2. Doyle et al. BMC Research Notes 2011, 4:92 Page 2 of 5http://www.biomedcentral.com/1756-0500/4/92 anonymised data. Written informed consent was received for publication of the figures. All equipment was used according to the manufacturers’ instructions. Each patient was more than 18 years of age and required intubation as part of his or her routine respira- tory care. The use of the PneuX System was restricted to those patients who were anticipated to require more than 24 hours of intubation. All patients included in the study were intubated with the PneuX System and received mechanical ventilation for more than 48 hours. No patients intubated with the PneuX System were excluded from our analysis. For the purpose of this study, VAP was defined as any pneumonia that occurred after more than 48 hours of intubation and mechanical ventilation with the PneuX System. Ventilator-associated pneumonia was diagnosed by (i) clinical suspicion (including the use of any anti- Figure 1 The PneuX System endotracheal tube. Cuff is shown biotics for the treatment of colonisation or infection deflated. The subglottic drainage ports lie immediately superior to within the tracheobronchial tree or lungs); and/or the cuff. (ii) international consensus criteria: the presence of new, persistent pulmonary infiltrates not otherwise explained,(figure 1 and 2). Unlike the other SSD compatible appearing on chest radiographs and at least two of thedevices, the PneuX System incorporates several strate- following criteria: temperature of > 38°C; leukocytosis >gies to minimise the aspiration of oropharyngeal secre- 10,000 cells/mm3 and purulent respiratory secretionstions . These include a securing flange, a unique ; and/or (iii) clinical pulmonary infection score (alow-volume low-pressure (LVLP) cuff, multiple SSD fall in the PaO2/FiO2 ratio >25% and a clinical pulmon-ports, a tracheal seal monitor and a coated tube lumen. ary infection score of >5 in the presence of bacteria in a We aimed to determine the incidence of VAP in qualitative endotracheal aspirate).patients who were initially intubated with the PneuX Elective exchange was defined as elective reintubationSystem (primary intubation) or those who underwent to change a conventional ETT to the PneuX System. Ifelective exchange to the PneuX System in our ICU. We a patient had previously been intubated with a conven-also aimed to establish whether intermittent subglottic tional ETT, elective exchange was performed once thesecretion drainage could be performed reliably and attending clinician predicted that at least a further 24safely using the PneuX System. hours of ventilation was required. The procedure involved using gastric tube aspiration, pre-proceduralMethods pre-oxygenation, muscle relaxation and sedation, directThis retrospective observational study was conducted at laryngoscopy to clear upper airway secretions and athe Queen Elizabeth Hospital, Norfolk, UK with bougie (appendix 1).approval from the Local Research and Ethics Commit- A standard protocol for the prevention of VAP was usedtee. Prospective approval was obtained to report data during the study period. This required patients to befrom our routine practice and for publication of nursed in the head up position (between 30-45 degrees) and intermittent SSD to be performed at 4 hourly inter- vals. Decontamination of the subglottic space, larynx, pharyngeal space and oral cavity was performed using supracuff irrigation with a large volume of normal saline (appendix 2). The cuff pressure was maintained for the duration that the PneuX System was in situ by the tracheal seal monitor alone. Airway humidification was provided using a RT dual heated wire circuit, with MR290 Autofeed Humidification Chamber (Fisher and Paykel, Auckland, New Zealand). No new interventions for the prevention of VAP were initiated during the study period other than the use of the PneuX System. Neither oral chlorhexidine nor Figure 2 The PneuX System tracheal seal monitor. oral antibiotic pastes were administered.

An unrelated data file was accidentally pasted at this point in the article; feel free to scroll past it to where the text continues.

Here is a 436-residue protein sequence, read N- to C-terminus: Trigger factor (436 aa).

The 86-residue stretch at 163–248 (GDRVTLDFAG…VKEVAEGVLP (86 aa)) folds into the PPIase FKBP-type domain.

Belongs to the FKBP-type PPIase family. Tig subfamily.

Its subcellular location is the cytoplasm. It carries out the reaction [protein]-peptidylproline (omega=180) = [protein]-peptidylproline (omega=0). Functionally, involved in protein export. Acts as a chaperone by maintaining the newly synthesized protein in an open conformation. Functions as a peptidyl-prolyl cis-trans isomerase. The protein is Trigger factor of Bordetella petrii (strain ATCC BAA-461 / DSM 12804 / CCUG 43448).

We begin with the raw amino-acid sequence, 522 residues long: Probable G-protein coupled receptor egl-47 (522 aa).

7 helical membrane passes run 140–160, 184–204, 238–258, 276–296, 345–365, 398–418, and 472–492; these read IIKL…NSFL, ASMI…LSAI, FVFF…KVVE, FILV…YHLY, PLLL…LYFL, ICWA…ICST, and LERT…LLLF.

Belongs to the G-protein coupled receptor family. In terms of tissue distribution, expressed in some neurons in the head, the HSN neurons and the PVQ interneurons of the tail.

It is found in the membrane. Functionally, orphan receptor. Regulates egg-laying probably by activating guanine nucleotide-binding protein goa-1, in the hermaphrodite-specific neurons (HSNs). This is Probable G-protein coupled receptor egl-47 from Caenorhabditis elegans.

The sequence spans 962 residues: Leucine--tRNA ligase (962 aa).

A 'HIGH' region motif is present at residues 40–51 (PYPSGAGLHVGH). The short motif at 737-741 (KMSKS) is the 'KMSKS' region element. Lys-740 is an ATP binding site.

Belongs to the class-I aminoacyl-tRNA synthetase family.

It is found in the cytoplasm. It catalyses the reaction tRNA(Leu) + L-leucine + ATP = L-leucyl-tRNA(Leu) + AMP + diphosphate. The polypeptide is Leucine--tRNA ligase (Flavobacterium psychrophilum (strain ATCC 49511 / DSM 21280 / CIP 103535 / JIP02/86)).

3. Doyle et al. BMC Research Notes 2011, 4:92 Page 3 of 5http://www.biomedcentral.com/1756-0500/4/92 The data collected included patient age, gender, acute patients were treated with antibiotics prior to intubation.physiology and chronic health evaluation II score, reason Eighteen patients had their antibiotic treatment changedfor ICU admission, whether the patient was intubated following intubation (14; treatment of the underlyingprior to ICU admission, whether a primary intubation condition, 3; suspected catheter related bloodstreamor elective exchange was performed, whether there was infection and 1; pseudomembranous colitis). No antibio-any complication associated with elective exchange, tics were used to treat colonisation or new infectionduration of intubation, the incidence of VAP, all micro- within the tracheobronchial tree or lungs in a patientsbiological data in addition to surveillance qualitative intubated with the PneuX System. During this time,endotracheal aspirates, which were performed 2-3 times there were a total of 728 SSD interventions. There wasper week, and the mortality rate. The prescription of no failure of SSD in a patients intubated with theantibiotics and reason for treatment was also recorded. PneuX System.The number of SSD interventions and failure of SSDdue to blockage of the subglottic ports were recorded. DiscussionFailure of SSD was defined as an inability to perform Our study demonstrated that there was a low incidenceSSD because of subglottic drainage port blockage. Data of VAP in patients intubated with the PneuX System,were entered into a spreadsheet and analysed using there were no complications associated electiveExcel (Microsoft, California, USA). exchange to the PneuX System and intermittent SSD and decontamination of the subglottic space, the larynx,Results the pharyngeal space and the oral cavity can be per-Data was collected from 53 sequential patients. The formed reliably and safely using the PneuX System.demographic details are shown in Table 1. Previously, the incidence of VAP has been estimated Nine (17%) patients were initially intubated with the to be much higher in general intensive care patients .PneuX System and 44 (83%) patients underwent elective The low incidence of VAP in this study may beexchange to the PneuX System. There were no compli- explained by the fact that the PneuX System minimisescations associated with elective exchange. There were a a patient’s exposure to multiple risk factors for VAPtotal of 306 days of intubation. The mean duration of . The relative contribution of each strategy has notintubation was 5.3 days +/- 4.1 (median duration of been quantified. Therefore, we do not attribute the lowintubation was 5 days and the interquartile range was incidence of VAP to one strategy in particular.2-7 days). There were no episodes of VAP while the This is the first article to demonstrate that electivePneuX System was in situ. On an intention to treat reintubation can be performed safety in the critically ill.basis, the incidence of VAP was 1.8%: one patient, who However, it should be noted that reintubation per se hashad initially been intubated using the PneuX System, not been shown to increase the incidence of VAP. Theunderwent planned extubation and required emergency link between reintubation and VAP has only beenreintubation for respiratory failure. A conventional ETT demonstrated following premature extubation, whichwas used for reintubation and the patient subsequently may be an accidental extubation or an intentionaldeveloped a VAP after 48 hours. Forty eight (91%) planned extubation with the subsequent failure of venti- lation . Premature extubation leaves the lungs unpro- tected against pulmonary aspiration. In this setting,Table 1 The patient demographic data premature extubation has been estimated to increase theVariable Value (SD) relative risk of VAP by 5.3 times . Our results sug-Mean age (years) 67.8 (15) gest that it may be safe to electively exchange a conven-Gender (female/male) 22/31 tional ETT to the PneuX System. This may not beMean APACHE II score 22.4 (8.4) applicable to all other devices. The PneuX System is aIntubated prior to admission 21 flexible armoured tube and has an atraumatic boat-tipReason for ICU admission: . These features have been shown to ease reintuba-Cardiovascular 5 tion over an introducer and passage through the glottisRespiratory 24 when compared to a conventional ETT, which is moreGastrointestinal 17 rigid and has a bevel tip .Hepatorenal 2 Our study also demonstrated that intermittent SSDMetabolic 2 can be performed reliably and safely using the PneuXOther 3 System. Other SSD compatible devices have a singleMortality rate in ICU 19 subglottic drainage port have been shown to fail on 48%APACHE II score; Acute Physiology and Chronic Health Evaluation II score. ICU; of occasions, most commonly because of blockage ofIntensive care unit. the subglottic drainage port by suctioned tracheal